EndoGoddess

EndoGoddess

Wednesday, July 25, 2012

Health Care Social Media Review: EndoGoddess Edition



I am proud to bring you this Wednesday's edition of a week's review of topics over the past week in health care social media news.






After this past week's tragic Colorado movie massacre, a vibrant discussion of the role of social media in healthcare emergencies occurred on this past week's Sunday night #hcsm twitter chat with a link to the transcript here. A central question raised: what are emergency best practices for social media? Overall, it was unanimously agreed that social media is an excellent channel for communication during an emergency. It was also agreed that trusted sources should produce accurate information outputs in real-time that others should retweet. It was also discussed that texts from a trusted source are highly valuable during an emergency or crisis situation.






'The human spirit' is vital for good healing and good health, especially during tragedies. Social media can effectively connect communities and 'the human spirit' during tragedies as is beautifully illustrated here by a tribute from my city, Columbus, to Aurora noted in the above youtube video tribute. The Harmony Project of Columbus Ohio gathered 150 voices and countless volunteers in 24 hours to record the Beth Nielsen Chapman song "How We Love" to benefit the families of victims in Aurora, Colorado. All of the proceeds from the single, which can be downloaded at www.harmonyproject.com/howwelove, go to GivingFirst.org and are directed to families in Aurora. This labor of love demonstrates that we are all neighbors, that important tributes can come from our voices, and that in times like these, what is important is how we love.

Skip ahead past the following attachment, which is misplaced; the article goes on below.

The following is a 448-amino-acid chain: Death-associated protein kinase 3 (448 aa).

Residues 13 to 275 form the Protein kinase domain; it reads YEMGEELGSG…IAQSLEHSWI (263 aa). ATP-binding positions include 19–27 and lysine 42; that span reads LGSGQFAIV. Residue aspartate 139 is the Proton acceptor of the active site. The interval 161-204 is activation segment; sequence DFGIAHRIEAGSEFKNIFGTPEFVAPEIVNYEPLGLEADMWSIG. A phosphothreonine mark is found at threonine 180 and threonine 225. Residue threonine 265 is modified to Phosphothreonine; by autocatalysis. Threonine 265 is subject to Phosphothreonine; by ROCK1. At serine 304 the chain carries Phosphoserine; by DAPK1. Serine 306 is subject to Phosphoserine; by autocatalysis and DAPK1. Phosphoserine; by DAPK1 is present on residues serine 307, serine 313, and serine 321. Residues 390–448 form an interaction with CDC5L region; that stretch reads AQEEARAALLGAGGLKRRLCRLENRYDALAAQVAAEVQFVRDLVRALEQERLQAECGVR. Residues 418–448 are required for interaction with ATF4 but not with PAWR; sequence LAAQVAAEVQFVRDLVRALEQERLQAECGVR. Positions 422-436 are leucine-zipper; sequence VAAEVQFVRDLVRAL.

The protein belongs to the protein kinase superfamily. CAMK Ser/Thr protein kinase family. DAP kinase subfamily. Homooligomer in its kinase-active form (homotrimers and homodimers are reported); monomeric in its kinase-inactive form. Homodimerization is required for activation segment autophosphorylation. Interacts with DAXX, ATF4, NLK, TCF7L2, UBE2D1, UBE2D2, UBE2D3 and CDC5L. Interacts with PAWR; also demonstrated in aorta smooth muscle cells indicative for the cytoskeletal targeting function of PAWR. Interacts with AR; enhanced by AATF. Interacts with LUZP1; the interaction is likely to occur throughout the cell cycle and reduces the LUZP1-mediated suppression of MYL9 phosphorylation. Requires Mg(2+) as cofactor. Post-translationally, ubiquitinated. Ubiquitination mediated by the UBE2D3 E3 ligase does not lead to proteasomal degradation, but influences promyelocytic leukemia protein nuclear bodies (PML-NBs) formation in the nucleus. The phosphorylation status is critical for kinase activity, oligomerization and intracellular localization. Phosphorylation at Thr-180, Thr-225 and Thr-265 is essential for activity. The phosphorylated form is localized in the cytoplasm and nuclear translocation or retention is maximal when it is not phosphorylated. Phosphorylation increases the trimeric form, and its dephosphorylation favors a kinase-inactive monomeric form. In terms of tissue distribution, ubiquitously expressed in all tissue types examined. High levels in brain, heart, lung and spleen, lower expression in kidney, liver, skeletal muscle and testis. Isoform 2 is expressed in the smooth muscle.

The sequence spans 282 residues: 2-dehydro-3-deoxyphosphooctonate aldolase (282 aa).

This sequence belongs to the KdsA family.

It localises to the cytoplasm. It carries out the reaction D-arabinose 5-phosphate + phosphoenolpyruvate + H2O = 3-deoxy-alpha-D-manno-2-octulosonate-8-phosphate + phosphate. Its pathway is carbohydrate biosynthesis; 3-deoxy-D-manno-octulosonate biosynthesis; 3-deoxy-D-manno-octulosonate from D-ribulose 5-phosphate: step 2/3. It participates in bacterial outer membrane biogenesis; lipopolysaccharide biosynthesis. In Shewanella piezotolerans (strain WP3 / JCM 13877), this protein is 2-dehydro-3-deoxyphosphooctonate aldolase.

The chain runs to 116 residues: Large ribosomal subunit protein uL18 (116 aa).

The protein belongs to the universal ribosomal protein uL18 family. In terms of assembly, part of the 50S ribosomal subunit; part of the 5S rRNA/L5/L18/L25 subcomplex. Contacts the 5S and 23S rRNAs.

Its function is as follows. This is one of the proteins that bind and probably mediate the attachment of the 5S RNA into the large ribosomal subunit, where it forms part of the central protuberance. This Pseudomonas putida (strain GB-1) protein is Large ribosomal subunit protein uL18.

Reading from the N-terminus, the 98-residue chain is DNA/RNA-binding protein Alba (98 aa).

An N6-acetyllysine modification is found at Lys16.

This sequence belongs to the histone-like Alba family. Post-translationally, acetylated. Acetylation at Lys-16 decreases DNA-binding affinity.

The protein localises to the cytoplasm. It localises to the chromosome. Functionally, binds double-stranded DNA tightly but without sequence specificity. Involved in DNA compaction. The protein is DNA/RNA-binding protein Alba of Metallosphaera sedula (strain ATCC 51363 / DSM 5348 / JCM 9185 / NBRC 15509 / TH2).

Although the TextsFromHillaryClinton Blog is not new, I did find myself turning to it this past week despite no new posting: perhaps for some comic relief but also because following leaders such as Hillary Clinton during a national crisis just feels natural to me. As humor is often based on some degree of truth, perhaps we all naturally turn to our phones (particularly social media and SMS texting) during emergencies thereby pointing to the potential power and importance of social media during a crisis whether it's a national crisis, natural crisis, or health crisis




As political ads are a constant feature prior to the November election, especially in my state of Ohio, it is no surprise that democracy in healthcare has been a part of the #hcsm discussion landscape recently. In the past, patients have not been at the table to decide what new technologies and improvements should be funded…unless they happen to be a hospital executive, pharmaceutical executive, or health insurance executive. However, a new crowd-funding platform called MedStartr allows people patients that are using medical technology and those who love them to decide what new technologies they’d like to see further developed by voting with their donations: democratization of medical technology. This was a central theme notable in the first ever health care crowd-funding twitter chat on Monday night this week featuring the hashtag #HCCF moderated by MedStartr's co-founder, Alex Fair. (Shameless plug: a screenshot for my crowd-funding project for EndoGoddess is pictured above and a link here).






Despite a week that included a national tragedy and ongoing political battles, health care social media maintained a reflection of the tenacity, innovation, and passion of the human spirit...it's who we are and healing is in the air. :)

1 comment:

  1. When it comes to emergencies, there is no doubt that mobile phones are usually the first gadget to turn to, but it would depend on the situation. We can also turn to our healthcare insurance provider during emergency. Hence, it is always imperative to get a good one.

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